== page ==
HARPERS FERRY, WV — (WDVM) Thousands of men and women will leave the military this year and return to civilian life, but the road to retirement will be rocky for some of them. It was for an Army Lieutenant Colonel from Woodbridge, Virginia.
Lieutenant Doug Sweet began his Army career as an armor officer during the Invasion of Iraq with the Fourth Infantry Division in 2003. His cavalry squadron of Bradley Fighting Vehicles clashed sporadically with Iraqi forces in the northern part of the country as it headed toward Baghdad to relieve Marines.
“But it was nothing like you and the Marines you experienced coming up the middle of Iraq from the oil fields just inside the border from Kuwait,” said Sweet.
“This wasn’t a walk in the park, was it”, I asked. “No. Absolutely not. Anyone who attempts to hike the Appalachain Trail needs to be physically and mentally fit,” said Sweet, “Because it is a tortuous trek that will test your metal.”
Harpers Ferry, located along the Potomac River, is the halfway point along the 2,193 mile long trail that winds its way up the east coast from Springer Mountain in Georgia to Mount Katahdin in Maine.
Sweet is going to retire from the U.S. Army in September but wanted to become one of a few hundred hikers who complete the tortuous trek every year.
The Appalachian Trail Conservancy, headquartered in Harpers Ferry, says only one in five hikers is able to go the distance. The rest drop out for various reasons; injuries being the most common reason.
When I interviewed Sweet, he had just completed Day-55 of the journey and faced another 55 days on the trail. I could see he was very tired, but determined to finish the course.
“This could be the last mile of my military career,” said Sweet as he talked about the past 20 years in uniform, and he wanted to go out on a high note.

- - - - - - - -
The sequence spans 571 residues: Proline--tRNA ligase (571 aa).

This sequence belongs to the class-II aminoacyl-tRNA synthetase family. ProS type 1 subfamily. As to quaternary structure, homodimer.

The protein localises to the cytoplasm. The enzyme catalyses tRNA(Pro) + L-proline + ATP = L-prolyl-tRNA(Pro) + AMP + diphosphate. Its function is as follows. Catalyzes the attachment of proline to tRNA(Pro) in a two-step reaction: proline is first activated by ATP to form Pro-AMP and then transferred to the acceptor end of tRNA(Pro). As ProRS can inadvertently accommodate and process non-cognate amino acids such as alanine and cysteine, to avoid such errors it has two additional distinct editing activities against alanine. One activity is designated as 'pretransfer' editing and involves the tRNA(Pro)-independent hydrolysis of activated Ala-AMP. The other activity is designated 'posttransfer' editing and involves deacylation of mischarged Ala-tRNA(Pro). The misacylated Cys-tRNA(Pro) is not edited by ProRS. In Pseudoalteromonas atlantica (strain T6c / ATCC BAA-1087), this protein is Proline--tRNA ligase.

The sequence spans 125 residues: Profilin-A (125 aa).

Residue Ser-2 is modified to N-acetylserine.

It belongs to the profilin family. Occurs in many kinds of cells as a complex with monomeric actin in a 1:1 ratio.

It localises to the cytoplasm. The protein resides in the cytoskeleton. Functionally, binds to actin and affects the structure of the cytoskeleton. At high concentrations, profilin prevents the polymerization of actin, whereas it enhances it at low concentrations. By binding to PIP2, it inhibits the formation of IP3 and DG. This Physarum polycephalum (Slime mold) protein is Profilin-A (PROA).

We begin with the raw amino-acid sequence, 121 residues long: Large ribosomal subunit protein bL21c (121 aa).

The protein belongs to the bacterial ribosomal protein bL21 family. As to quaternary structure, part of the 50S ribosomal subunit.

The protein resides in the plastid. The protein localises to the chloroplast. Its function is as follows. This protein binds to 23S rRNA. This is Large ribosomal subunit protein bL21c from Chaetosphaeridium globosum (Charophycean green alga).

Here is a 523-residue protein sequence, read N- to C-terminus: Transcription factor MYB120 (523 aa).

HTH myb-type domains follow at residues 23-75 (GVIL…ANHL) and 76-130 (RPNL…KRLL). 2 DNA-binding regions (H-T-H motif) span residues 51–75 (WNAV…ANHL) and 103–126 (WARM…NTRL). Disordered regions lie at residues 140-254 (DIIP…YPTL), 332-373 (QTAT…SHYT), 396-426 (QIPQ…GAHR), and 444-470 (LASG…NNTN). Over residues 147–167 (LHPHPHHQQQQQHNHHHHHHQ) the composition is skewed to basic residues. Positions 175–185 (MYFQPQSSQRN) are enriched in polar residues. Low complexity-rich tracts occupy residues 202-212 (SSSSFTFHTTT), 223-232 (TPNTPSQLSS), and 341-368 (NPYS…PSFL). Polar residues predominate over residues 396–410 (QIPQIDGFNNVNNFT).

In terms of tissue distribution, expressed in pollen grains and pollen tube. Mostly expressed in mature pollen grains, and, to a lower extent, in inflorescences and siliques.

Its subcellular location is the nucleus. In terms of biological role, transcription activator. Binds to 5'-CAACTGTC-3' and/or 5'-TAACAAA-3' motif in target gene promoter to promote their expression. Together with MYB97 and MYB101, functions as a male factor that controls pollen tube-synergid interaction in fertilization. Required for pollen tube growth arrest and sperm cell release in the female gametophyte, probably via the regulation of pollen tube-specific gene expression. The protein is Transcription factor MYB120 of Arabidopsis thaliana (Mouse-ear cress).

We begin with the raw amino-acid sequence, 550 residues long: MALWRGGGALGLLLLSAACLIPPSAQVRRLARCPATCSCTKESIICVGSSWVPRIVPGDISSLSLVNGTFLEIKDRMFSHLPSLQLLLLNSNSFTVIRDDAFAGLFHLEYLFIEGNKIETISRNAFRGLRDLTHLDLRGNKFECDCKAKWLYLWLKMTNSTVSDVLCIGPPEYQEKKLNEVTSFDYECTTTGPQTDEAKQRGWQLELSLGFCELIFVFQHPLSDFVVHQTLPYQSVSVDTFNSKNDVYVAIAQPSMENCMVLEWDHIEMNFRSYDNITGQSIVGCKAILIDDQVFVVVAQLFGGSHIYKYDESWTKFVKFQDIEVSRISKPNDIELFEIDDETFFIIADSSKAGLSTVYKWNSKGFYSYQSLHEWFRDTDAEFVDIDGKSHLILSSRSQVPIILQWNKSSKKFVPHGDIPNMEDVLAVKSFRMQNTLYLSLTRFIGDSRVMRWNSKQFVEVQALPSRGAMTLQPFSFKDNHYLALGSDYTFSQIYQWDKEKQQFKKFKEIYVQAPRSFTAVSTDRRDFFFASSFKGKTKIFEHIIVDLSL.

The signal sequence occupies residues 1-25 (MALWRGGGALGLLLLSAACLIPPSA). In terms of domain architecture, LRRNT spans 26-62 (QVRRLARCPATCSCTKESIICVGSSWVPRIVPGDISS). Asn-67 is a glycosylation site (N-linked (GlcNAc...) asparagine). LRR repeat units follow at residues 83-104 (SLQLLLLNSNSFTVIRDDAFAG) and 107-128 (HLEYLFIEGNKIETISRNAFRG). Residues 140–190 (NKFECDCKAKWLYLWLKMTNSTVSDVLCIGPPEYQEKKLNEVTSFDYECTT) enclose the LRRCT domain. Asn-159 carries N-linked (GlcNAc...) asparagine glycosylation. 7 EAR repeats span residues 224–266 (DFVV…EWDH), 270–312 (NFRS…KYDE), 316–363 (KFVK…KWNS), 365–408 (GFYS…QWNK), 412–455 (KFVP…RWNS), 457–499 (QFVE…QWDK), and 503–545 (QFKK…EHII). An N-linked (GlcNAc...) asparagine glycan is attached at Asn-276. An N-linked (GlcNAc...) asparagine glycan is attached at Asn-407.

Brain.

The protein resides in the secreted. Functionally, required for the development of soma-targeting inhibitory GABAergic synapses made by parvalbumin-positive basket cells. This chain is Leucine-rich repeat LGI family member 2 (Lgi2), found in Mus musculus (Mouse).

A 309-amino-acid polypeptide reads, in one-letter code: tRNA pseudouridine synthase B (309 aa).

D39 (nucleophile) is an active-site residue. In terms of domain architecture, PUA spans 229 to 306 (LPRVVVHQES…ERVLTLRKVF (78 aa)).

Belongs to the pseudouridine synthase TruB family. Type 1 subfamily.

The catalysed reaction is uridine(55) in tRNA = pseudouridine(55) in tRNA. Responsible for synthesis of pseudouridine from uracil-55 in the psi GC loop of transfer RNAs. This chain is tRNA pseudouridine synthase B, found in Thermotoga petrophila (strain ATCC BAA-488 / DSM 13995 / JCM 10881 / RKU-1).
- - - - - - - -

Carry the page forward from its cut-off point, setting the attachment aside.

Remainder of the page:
Captain Sweet went back to Iraq a second time as commander of a maintenance company during the “surge” in 2006.
His job was to keep track of convoys running, despite roads lined with IEDs, improvised explosive devices that took a toll on manpower and machines.
“Yeah, lots of IEDs out there. We had soldiers on the road everyday, hauling critical supplies front-line troops needed to engage the enemy,” said Sweet, but like his first tour in Iraq, contact was limited to an occasional skirmish. But he told me, “It was dangerous work.”
A few years later, Sweet was back in a combat zone, working with Seventh Special Forces in Afghanistan, but “unfortunately, it was a desk job,” lamented Sweet who would have preferred a combat command.
For the past five years, LtCol Sweet worked at Army Cyber Command. His wife could see his career coming to an end this year, “and she constantly reminded me that I’m going to have to get a real job,” laughed Sweet who did get a job after our interview at Harpers Ferry.
Sweet will begin life as a civilian after he officially retires in September.
If he can convince his wife to let him return to the Appalachian Trail before reporting for duty at his new job, Sweet would like to finish the trek that he started back on February 26th in Georgia.